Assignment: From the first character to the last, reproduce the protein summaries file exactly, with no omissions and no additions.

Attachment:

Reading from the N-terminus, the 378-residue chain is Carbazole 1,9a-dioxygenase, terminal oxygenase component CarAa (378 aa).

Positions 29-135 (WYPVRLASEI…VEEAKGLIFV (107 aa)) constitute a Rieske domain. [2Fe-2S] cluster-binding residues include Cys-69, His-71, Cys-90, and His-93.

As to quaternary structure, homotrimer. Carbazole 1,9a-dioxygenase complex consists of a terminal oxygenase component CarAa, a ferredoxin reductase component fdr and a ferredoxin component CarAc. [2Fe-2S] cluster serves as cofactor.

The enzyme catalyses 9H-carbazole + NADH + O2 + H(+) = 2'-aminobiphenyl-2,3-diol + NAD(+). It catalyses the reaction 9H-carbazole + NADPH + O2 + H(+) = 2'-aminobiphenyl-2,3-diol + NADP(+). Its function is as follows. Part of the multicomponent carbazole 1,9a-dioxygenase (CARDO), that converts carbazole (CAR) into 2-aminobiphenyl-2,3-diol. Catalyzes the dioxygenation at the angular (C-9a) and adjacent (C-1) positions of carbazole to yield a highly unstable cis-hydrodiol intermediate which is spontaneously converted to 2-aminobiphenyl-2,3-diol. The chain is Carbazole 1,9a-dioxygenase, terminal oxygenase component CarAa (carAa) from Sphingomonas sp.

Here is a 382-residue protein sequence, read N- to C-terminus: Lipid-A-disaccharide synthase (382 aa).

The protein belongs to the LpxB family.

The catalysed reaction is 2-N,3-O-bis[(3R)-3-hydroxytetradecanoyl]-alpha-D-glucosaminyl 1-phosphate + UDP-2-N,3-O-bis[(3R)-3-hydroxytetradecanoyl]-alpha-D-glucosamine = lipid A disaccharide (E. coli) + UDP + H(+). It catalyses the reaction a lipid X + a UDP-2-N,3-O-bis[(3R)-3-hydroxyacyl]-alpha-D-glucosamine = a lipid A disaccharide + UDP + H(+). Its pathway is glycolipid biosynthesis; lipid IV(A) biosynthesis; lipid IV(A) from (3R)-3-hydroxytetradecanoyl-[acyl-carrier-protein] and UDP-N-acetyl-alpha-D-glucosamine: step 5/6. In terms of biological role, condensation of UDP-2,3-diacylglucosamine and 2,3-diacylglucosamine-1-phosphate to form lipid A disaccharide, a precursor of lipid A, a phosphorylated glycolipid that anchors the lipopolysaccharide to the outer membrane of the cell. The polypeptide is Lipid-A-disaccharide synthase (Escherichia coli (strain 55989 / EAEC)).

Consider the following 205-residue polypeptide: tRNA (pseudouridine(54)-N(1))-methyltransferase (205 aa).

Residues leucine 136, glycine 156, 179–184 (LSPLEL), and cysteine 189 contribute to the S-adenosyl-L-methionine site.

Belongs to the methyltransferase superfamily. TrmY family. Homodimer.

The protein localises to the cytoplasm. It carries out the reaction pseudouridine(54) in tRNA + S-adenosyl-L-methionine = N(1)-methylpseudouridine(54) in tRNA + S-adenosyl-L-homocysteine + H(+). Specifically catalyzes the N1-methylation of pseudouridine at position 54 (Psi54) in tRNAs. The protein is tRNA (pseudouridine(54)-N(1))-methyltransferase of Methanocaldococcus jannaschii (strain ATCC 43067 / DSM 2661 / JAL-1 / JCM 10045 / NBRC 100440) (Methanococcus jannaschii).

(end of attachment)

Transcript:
Reading from the N-terminus, the 378-residue chain is Carbazole 1,9a-dioxygenase, terminal oxygenase component CarAa (378 aa).

Positions 29-135 (WYPVRLASEI…VEEAKGLIFV (107 aa)) constitute a Rieske domain. [2Fe-2S] cluster-binding residues include Cys-69, His-71, Cys-90, and His-93.

As to quaternary structure, homotrimer. Carbazole 1,9a-dioxygenase complex consists of a terminal oxygenase component CarAa, a ferredoxin reductase component fdr and a ferredoxin component CarAc. [2Fe-2S] cluster serves as cofactor.

The enzyme catalyses 9H-carbazole + NADH + O2 + H(+) = 2'-aminobiphenyl-2,3-diol + NAD(+). It catalyses the reaction 9H-carbazole + NADPH + O2 + H(+) = 2'-aminobiphenyl-2,3-diol + NADP(+). Its function is as follows. Part of the multicomponent carbazole 1,9a-dioxygenase (CARDO), that converts carbazole (CAR) into 2-aminobiphenyl-2,3-diol. Catalyzes the dioxygenation at the angular (C-9a) and adjacent (C-1) positions of carbazole to yield a highly unstable cis-hydrodiol intermediate which is spontaneously converted to 2-aminobiphenyl-2,3-diol. The chain is Carbazole 1,9a-dioxygenase, terminal oxygenase component CarAa (carAa) from Sphingomonas sp.

Here is a 382-residue protein sequence, read N- to C-terminus: Lipid-A-disaccharide synthase (382 aa).

The protein belongs to the LpxB family.

The catalysed reaction is 2-N,3-O-bis[(3R)-3-hydroxytetradecanoyl]-alpha-D-glucosaminyl 1-phosphate + UDP-2-N,3-O-bis[(3R)-3-hydroxytetradecanoyl]-alpha-D-glucosamine = lipid A disaccharide (E. coli) + UDP + H(+). It catalyses the reaction a lipid X + a UDP-2-N,3-O-bis[(3R)-3-hydroxyacyl]-alpha-D-glucosamine = a lipid A disaccharide + UDP + H(+). Its pathway is glycolipid biosynthesis; lipid IV(A) biosynthesis; lipid IV(A) from (3R)-3-hydroxytetradecanoyl-[acyl-carrier-protein] and UDP-N-acetyl-alpha-D-glucosamine: step 5/6. In terms of biological role, condensation of UDP-2,3-diacylglucosamine and 2,3-diacylglucosamine-1-phosphate to form lipid A disaccharide, a precursor of lipid A, a phosphorylated glycolipid that anchors the lipopolysaccharide to the outer membrane of the cell. The polypeptide is Lipid-A-disaccharide synthase (Escherichia coli (strain 55989 / EAEC)).

Consider the following 205-residue polypeptide: tRNA (pseudouridine(54)-N(1))-methyltransferase (205 aa).

Residues leucine 136, glycine 156, 179–184 (LSPLEL), and cysteine 189 contribute to the S-adenosyl-L-methionine site.

Belongs to the methyltransferase superfamily. TrmY family. Homodimer.

The protein localises to the cytoplasm. It carries out the reaction pseudouridine(54) in tRNA + S-adenosyl-L-methionine = N(1)-methylpseudouridine(54) in tRNA + S-adenosyl-L-homocysteine + H(+). Specifically catalyzes the N1-methylation of pseudouridine at position 54 (Psi54) in tRNAs. The protein is tRNA (pseudouridine(54)-N(1))-methyltransferase of Methanocaldococcus jannaschii (strain ATCC 43067 / DSM 2661 / JAL-1 / JCM 10045 / NBRC 100440) (Methanococcus jannaschii).